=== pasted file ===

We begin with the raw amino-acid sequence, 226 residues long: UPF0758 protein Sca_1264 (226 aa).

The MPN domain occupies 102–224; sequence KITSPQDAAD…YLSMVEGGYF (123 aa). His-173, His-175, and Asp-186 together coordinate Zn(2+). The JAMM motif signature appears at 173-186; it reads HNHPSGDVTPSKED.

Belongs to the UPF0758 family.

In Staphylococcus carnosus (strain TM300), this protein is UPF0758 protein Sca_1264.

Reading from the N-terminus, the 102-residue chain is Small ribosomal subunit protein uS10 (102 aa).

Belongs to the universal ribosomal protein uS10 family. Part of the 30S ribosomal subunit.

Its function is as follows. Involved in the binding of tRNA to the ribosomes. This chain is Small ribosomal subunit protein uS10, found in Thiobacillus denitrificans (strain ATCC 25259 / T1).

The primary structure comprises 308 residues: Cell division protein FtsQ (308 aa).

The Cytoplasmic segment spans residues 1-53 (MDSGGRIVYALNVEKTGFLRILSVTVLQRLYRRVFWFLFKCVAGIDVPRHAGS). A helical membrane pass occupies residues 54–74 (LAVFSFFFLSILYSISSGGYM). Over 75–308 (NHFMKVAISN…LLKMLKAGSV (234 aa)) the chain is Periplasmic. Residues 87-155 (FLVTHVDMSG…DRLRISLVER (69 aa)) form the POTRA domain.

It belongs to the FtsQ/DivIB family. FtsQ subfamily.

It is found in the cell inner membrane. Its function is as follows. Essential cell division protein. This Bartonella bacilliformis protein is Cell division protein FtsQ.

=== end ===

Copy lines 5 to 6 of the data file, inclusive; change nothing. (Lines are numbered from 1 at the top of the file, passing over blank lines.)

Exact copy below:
Reading from the N-terminus, the 102-residue chain is Small ribosomal subunit protein uS10 (102 aa).

Belongs to the universal ribosomal protein uS10 family. Part of the 30S ribosomal subunit.